Lake District

This year, we spent 10 days or our holidays in the center of the Lake District, to explore this mountainous region of Great Britain, and 2 days near Hadrian’s wall, north-east of Corbridge.
At the Lake District, we had booked at the National Trust Campingsite near the end of Great Langdale, west of Ambleside. Not too expensive, without facilities like a swimming pool or restaurant, and with just a small shop; but quiet and no more light than needed.Out first intention was to stay there for five nights, but since it was so central to the area, we extended our stay and stayed there for the whole period.
The area is famous for its possibly bad weather – being the wettest part of England. But we were lucky. Most rain fell during the first nights, after three weeks of drought – and temperatures were well below normal. At night, it was freezing cold – minimal, but still. But it all improved, and we had pretty good weather for walking: over the fells, following parts of the Cumbria Way on some occasions, and the last leg of the Dales way – whic is very different.
Of course, we did a trip on Lake Windermere and and had a ride in a steam-train form the Southern shore atr Lakeside to the seaside at Haverswaithe, and back. That day turned out to be the only day that rain would have been a problem while walking.
We also had a few very sunny days, and quite warm, so it wasn’t too bad at all.

The last days were spent near Corbridge, allowing us a visit to Hadrian’s wall and Newcastle, before we travelled back.

Of course, all walks have been tracked, and a lot of images have been taken – quite a lot form a panoramic view of the area. But when working in the images, the disk crashed and that means I may have lost the tracking data… But I was lucky to have a copy of the raw image files, a backup of what I’d done already – and the raw tracking data. These have now been processed, here you can find the images and tracking data projected on the Ordnance Survey edition of Mapsource, and Google Earth, as well as all tracking data in the usual Garmin, generic and Excel, comma separated formats.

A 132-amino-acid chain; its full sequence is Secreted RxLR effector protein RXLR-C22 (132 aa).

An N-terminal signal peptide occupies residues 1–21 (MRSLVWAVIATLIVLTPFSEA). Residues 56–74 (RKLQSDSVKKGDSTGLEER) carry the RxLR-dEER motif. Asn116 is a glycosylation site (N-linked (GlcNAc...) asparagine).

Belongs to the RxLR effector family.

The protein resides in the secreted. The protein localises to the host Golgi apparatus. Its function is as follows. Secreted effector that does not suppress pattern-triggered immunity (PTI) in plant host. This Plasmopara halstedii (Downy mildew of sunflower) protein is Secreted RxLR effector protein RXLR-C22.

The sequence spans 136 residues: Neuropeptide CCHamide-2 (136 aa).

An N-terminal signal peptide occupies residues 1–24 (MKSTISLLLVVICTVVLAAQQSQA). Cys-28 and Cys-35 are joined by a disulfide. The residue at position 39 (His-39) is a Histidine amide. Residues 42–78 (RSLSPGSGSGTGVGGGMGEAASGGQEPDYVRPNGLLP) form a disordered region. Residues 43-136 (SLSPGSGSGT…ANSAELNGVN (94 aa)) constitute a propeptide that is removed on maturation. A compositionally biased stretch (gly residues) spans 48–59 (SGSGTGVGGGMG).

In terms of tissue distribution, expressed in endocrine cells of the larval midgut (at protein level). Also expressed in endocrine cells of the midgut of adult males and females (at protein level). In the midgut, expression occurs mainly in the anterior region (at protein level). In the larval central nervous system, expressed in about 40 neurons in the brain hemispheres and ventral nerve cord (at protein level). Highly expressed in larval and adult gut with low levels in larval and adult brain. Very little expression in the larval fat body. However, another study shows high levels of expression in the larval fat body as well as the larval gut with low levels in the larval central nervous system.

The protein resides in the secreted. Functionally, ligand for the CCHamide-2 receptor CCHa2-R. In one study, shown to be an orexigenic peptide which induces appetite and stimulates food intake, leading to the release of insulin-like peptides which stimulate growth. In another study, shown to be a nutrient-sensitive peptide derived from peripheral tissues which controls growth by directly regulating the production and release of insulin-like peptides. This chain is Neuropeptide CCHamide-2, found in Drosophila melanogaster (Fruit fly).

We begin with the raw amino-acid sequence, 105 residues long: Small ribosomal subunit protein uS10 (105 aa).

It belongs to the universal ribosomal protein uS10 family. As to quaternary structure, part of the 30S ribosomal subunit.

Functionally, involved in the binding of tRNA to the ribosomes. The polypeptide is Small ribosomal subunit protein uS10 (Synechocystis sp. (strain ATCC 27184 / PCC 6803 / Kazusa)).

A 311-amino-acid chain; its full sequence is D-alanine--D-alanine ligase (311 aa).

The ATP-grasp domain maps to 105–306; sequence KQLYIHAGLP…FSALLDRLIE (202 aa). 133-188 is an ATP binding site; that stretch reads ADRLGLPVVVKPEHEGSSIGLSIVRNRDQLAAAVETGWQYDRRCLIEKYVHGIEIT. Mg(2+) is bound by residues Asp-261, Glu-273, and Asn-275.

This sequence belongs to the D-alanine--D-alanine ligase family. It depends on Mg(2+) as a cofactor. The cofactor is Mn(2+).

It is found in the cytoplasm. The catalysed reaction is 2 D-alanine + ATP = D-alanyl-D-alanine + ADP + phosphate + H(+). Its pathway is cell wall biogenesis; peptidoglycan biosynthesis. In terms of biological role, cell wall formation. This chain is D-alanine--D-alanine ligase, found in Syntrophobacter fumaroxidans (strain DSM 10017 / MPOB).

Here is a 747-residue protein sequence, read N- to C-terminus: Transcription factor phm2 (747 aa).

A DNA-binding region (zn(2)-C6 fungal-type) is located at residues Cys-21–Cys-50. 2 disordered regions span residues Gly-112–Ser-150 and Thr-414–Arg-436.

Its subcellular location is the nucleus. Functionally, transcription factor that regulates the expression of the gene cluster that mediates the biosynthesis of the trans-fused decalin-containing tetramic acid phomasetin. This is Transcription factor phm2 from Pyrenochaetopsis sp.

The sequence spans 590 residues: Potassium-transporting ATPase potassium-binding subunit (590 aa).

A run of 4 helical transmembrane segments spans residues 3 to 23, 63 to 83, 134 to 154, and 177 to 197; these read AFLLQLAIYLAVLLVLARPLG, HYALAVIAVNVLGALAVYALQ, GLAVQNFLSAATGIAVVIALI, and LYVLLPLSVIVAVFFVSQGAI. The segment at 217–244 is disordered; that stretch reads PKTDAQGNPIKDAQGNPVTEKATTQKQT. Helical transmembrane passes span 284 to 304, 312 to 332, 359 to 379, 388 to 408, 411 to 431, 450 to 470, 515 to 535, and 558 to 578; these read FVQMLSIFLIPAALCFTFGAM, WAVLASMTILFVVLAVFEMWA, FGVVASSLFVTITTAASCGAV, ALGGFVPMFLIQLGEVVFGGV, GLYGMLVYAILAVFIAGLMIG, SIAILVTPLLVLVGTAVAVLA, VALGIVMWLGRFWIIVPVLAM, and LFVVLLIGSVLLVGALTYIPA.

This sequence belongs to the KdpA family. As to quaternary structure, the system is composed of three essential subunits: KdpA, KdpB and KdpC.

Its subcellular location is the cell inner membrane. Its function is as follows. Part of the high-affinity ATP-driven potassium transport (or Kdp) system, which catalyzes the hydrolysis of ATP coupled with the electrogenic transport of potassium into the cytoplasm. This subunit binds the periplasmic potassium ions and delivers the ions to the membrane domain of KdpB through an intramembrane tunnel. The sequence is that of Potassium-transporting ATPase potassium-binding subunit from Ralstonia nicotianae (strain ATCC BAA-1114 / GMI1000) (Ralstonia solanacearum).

(Note dd. 02-Mar-2011: Not all tracking files are available uet, some must still be generated)

Havezatenpad 4: Goor – Markelo

The next part of the long-distance footpath would be Goor to Rijssen – since either has a railway station, travelling to get started – or to finish – would be easy. But that would mean a walk of 35 kilometers. Since the weather was fine and the actual distance between the two placses minor compared to the walk itself, we decided to cut this track in two, and walk from Goor to Markelo – a distance of about 20 kilometers, including the part from the station in Goor to the path – and cycle back along the main road – a mere 7 kilometers.
So we dropped the bikes at the Tourist Office in Markelo, drove on to Goor and started our walk – a long U-shape track, first South from Goor to the track, then to Diepenjeim where we had our rest, then bending slightly West tand finally North again.
We passed a number of estates – manors and halls – after which the path is named: Weldam, Nijenhuis, Diepenheim and Westerflier, in a rural, mainly agricultural landscape, but full of changes.
A number of images have been taken, and of course, the tracks are available in Garmin, General Exchange en CSV formats.